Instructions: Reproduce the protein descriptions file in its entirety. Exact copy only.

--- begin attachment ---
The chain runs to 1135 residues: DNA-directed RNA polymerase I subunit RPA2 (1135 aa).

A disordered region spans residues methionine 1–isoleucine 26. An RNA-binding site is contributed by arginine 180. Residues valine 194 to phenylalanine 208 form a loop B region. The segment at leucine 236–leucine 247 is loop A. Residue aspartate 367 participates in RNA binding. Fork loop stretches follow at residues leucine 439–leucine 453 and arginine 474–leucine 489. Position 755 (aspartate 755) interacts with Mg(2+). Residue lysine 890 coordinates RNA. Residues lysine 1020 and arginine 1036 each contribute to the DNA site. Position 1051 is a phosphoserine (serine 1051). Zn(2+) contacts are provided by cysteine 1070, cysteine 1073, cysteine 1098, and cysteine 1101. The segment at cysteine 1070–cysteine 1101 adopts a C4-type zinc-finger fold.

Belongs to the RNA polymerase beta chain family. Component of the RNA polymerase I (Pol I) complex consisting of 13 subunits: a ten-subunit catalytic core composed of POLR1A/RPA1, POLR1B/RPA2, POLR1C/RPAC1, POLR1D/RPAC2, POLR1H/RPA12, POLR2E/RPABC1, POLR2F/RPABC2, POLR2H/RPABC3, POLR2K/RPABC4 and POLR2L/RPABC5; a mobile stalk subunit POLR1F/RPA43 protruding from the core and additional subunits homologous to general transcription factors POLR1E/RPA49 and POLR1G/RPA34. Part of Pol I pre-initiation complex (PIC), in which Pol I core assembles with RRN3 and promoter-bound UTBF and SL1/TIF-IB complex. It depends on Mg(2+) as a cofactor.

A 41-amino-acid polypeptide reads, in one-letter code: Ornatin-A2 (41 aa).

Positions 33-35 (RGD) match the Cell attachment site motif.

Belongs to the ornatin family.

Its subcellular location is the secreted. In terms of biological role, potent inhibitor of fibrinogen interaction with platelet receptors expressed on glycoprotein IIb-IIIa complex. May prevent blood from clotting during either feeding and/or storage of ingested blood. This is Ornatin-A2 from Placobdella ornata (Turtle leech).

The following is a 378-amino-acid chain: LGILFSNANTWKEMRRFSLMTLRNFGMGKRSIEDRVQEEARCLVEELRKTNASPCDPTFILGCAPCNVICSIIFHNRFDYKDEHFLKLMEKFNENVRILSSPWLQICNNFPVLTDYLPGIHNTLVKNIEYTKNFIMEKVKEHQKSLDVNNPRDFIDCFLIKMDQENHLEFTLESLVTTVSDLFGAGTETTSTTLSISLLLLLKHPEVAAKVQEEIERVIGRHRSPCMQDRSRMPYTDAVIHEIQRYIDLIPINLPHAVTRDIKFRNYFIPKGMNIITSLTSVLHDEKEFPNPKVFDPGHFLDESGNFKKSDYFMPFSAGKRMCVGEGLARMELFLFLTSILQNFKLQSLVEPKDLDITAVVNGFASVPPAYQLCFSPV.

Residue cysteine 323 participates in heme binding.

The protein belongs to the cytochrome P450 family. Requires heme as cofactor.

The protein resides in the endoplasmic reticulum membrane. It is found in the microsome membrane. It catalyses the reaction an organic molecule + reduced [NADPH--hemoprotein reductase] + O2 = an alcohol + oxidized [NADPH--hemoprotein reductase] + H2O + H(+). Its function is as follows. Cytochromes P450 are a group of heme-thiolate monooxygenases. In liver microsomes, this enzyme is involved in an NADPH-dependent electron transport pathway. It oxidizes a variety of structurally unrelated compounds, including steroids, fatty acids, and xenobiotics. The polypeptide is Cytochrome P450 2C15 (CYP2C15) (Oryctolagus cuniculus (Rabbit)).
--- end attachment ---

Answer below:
The chain runs to 1135 residues: DNA-directed RNA polymerase I subunit RPA2 (1135 aa).

A disordered region spans residues methionine 1–isoleucine 26. An RNA-binding site is contributed by arginine 180. Residues valine 194 to phenylalanine 208 form a loop B region. The segment at leucine 236–leucine 247 is loop A. Residue aspartate 367 participates in RNA binding. Fork loop stretches follow at residues leucine 439–leucine 453 and arginine 474–leucine 489. Position 755 (aspartate 755) interacts with Mg(2+). Residue lysine 890 coordinates RNA. Residues lysine 1020 and arginine 1036 each contribute to the DNA site. Position 1051 is a phosphoserine (serine 1051). Zn(2+) contacts are provided by cysteine 1070, cysteine 1073, cysteine 1098, and cysteine 1101. The segment at cysteine 1070–cysteine 1101 adopts a C4-type zinc-finger fold.

Belongs to the RNA polymerase beta chain family. Component of the RNA polymerase I (Pol I) complex consisting of 13 subunits: a ten-subunit catalytic core composed of POLR1A/RPA1, POLR1B/RPA2, POLR1C/RPAC1, POLR1D/RPAC2, POLR1H/RPA12, POLR2E/RPABC1, POLR2F/RPABC2, POLR2H/RPABC3, POLR2K/RPABC4 and POLR2L/RPABC5; a mobile stalk subunit POLR1F/RPA43 protruding from the core and additional subunits homologous to general transcription factors POLR1E/RPA49 and POLR1G/RPA34. Part of Pol I pre-initiation complex (PIC), in which Pol I core assembles with RRN3 and promoter-bound UTBF and SL1/TIF-IB complex. It depends on Mg(2+) as a cofactor.

A 41-amino-acid polypeptide reads, in one-letter code: Ornatin-A2 (41 aa).

Positions 33-35 (RGD) match the Cell attachment site motif.

Belongs to the ornatin family.

Its subcellular location is the secreted. In terms of biological role, potent inhibitor of fibrinogen interaction with platelet receptors expressed on glycoprotein IIb-IIIa complex. May prevent blood from clotting during either feeding and/or storage of ingested blood. This is Ornatin-A2 from Placobdella ornata (Turtle leech).

The following is a 378-amino-acid chain: LGILFSNANTWKEMRRFSLMTLRNFGMGKRSIEDRVQEEARCLVEELRKTNASPCDPTFILGCAPCNVICSIIFHNRFDYKDEHFLKLMEKFNENVRILSSPWLQICNNFPVLTDYLPGIHNTLVKNIEYTKNFIMEKVKEHQKSLDVNNPRDFIDCFLIKMDQENHLEFTLESLVTTVSDLFGAGTETTSTTLSISLLLLLKHPEVAAKVQEEIERVIGRHRSPCMQDRSRMPYTDAVIHEIQRYIDLIPINLPHAVTRDIKFRNYFIPKGMNIITSLTSVLHDEKEFPNPKVFDPGHFLDESGNFKKSDYFMPFSAGKRMCVGEGLARMELFLFLTSILQNFKLQSLVEPKDLDITAVVNGFASVPPAYQLCFSPV.

Residue cysteine 323 participates in heme binding.

The protein belongs to the cytochrome P450 family. Requires heme as cofactor.

The protein resides in the endoplasmic reticulum membrane. It is found in the microsome membrane. It catalyses the reaction an organic molecule + reduced [NADPH--hemoprotein reductase] + O2 = an alcohol + oxidized [NADPH--hemoprotein reductase] + H2O + H(+). Its function is as follows. Cytochromes P450 are a group of heme-thiolate monooxygenases. In liver microsomes, this enzyme is involved in an NADPH-dependent electron transport pathway. It oxidizes a variety of structurally unrelated compounds, including steroids, fatty acids, and xenobiotics. The polypeptide is Cytochrome P450 2C15 (CYP2C15) (Oryctolagus cuniculus (Rabbit)).